Several event organizers have already canceled or delayed events, or have pulled open requests for proposal from Florida, according to destination marketing executives.
Bills on Race-Related Education Are in Play Nationwide
This type of legislation is not unique to Florida. Since January 2021, a total of 44 states have introduced bills or taken other steps that restrict teaching critical race theory or limit how teachers can discuss racism and sexism, according to an Education Week analysis. At present, 18 states have imposed bans or restrictions on education, either through legislation or other avenues.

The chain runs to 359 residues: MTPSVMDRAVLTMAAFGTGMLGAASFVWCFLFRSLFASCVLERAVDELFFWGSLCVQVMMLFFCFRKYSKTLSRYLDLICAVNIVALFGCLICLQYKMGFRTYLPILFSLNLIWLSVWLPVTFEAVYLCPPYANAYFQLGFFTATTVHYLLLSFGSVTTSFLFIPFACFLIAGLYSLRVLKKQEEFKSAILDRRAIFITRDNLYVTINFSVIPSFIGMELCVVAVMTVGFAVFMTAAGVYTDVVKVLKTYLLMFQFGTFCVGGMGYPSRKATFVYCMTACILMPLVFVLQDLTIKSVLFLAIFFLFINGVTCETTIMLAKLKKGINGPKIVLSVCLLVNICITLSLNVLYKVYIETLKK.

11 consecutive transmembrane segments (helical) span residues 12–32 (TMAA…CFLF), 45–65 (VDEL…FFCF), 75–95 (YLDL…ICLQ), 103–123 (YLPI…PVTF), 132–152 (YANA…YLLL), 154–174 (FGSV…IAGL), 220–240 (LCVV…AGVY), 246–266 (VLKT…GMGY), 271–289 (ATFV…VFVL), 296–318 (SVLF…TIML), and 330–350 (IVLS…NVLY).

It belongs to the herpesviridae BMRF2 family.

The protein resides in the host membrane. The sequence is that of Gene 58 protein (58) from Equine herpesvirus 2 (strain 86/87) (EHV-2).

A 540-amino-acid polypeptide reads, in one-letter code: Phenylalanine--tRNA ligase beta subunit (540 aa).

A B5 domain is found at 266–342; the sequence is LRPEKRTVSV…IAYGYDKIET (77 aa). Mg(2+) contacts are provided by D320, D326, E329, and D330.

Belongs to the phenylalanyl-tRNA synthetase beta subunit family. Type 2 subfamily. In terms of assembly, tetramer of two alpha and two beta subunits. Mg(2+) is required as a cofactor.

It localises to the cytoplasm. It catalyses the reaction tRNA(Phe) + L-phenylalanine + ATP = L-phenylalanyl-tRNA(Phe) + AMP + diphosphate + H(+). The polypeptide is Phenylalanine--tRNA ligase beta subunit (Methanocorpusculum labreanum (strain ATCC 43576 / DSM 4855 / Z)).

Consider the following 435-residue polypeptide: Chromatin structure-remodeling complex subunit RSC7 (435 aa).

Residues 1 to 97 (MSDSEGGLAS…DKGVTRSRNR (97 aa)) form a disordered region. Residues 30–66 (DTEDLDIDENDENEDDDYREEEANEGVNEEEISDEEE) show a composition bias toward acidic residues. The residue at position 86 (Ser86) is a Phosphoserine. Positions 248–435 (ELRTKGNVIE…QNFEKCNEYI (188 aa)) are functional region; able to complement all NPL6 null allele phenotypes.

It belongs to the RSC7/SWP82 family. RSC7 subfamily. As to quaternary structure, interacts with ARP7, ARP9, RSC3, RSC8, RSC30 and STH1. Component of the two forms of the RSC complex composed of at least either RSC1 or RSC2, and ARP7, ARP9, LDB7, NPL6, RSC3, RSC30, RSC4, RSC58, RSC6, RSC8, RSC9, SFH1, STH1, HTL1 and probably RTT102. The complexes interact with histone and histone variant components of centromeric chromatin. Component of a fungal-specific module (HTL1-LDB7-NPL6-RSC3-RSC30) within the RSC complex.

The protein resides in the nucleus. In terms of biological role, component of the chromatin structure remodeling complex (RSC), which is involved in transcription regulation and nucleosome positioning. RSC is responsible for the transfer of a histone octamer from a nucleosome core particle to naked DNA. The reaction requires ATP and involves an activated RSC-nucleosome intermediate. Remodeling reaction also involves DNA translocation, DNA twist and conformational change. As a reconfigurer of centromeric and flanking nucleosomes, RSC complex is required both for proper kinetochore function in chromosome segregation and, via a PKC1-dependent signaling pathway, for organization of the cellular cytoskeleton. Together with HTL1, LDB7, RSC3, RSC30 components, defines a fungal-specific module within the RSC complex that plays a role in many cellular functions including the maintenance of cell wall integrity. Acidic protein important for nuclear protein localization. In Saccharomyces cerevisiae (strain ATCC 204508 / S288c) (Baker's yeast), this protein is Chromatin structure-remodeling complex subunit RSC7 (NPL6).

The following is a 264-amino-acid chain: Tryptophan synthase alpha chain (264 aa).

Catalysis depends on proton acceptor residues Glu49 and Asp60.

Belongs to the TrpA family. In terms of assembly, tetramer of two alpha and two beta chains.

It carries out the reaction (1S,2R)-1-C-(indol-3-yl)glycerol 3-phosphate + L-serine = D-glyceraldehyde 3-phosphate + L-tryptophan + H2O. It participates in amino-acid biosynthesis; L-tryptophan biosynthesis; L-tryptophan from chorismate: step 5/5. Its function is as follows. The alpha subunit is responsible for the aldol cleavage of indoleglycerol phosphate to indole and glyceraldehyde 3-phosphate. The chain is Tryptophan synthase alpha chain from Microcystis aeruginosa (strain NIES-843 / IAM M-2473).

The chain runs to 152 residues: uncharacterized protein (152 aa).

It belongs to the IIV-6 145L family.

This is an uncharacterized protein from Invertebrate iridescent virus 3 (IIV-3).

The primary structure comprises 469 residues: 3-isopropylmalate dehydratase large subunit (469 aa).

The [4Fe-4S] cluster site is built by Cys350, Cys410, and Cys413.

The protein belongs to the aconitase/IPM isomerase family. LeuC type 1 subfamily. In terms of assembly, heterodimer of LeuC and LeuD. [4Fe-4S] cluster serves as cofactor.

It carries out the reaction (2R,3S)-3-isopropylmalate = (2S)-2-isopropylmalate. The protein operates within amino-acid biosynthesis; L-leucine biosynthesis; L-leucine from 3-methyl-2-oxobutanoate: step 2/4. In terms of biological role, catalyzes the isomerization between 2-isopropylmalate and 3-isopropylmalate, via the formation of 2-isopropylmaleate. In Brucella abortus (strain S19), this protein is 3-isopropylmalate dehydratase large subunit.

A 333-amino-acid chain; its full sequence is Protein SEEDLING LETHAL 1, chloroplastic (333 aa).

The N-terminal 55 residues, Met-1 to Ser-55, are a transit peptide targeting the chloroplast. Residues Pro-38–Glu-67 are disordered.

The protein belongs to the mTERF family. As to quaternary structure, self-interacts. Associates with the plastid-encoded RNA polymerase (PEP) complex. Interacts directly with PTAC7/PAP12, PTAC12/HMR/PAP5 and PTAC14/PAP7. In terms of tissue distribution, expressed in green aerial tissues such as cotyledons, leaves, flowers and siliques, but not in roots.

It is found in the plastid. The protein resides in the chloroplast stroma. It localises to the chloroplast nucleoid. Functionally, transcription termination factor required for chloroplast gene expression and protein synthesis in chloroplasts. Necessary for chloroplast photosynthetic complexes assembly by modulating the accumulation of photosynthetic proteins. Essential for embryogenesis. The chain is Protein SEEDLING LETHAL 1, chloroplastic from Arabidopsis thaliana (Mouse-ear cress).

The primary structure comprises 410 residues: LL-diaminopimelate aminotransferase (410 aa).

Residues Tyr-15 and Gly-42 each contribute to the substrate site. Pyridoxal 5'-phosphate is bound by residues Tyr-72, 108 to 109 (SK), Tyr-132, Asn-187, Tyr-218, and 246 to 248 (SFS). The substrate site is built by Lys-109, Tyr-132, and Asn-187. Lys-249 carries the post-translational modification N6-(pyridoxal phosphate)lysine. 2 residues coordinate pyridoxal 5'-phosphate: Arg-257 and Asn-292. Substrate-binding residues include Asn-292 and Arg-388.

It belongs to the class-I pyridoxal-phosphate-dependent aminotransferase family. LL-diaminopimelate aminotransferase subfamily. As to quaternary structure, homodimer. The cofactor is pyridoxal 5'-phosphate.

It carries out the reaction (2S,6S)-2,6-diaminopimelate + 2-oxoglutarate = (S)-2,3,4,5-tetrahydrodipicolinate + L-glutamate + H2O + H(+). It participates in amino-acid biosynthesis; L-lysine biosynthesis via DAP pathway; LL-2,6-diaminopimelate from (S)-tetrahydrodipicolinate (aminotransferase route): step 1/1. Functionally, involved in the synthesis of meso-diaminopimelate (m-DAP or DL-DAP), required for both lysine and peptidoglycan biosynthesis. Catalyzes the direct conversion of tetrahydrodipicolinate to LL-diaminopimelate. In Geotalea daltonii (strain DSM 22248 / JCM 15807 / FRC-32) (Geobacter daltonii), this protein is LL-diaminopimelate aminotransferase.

Such actions have sparked criticism from educators, students and activists. Critics say failure to educate students on African American history will limit their understanding of racism and discrimination against Black people in the United States, and will undermine purported efforts to foster diversity, equity and inclusion in government and society.
On the other hand, some lawmakers, educators and parents have praised Florida’s action. "No Floridian should ever be subjected to discriminatory content or rhetoric, especially when at school or in the workplace," commented Florida Senator Manny Diaz, Jr., when the bill was signed on April 22, 2022. "Florida is committed to objectively teaching our students about important historical facts and events, not indoctrination," said Diaz, who became the state’s Commissioner of Education in June 2022.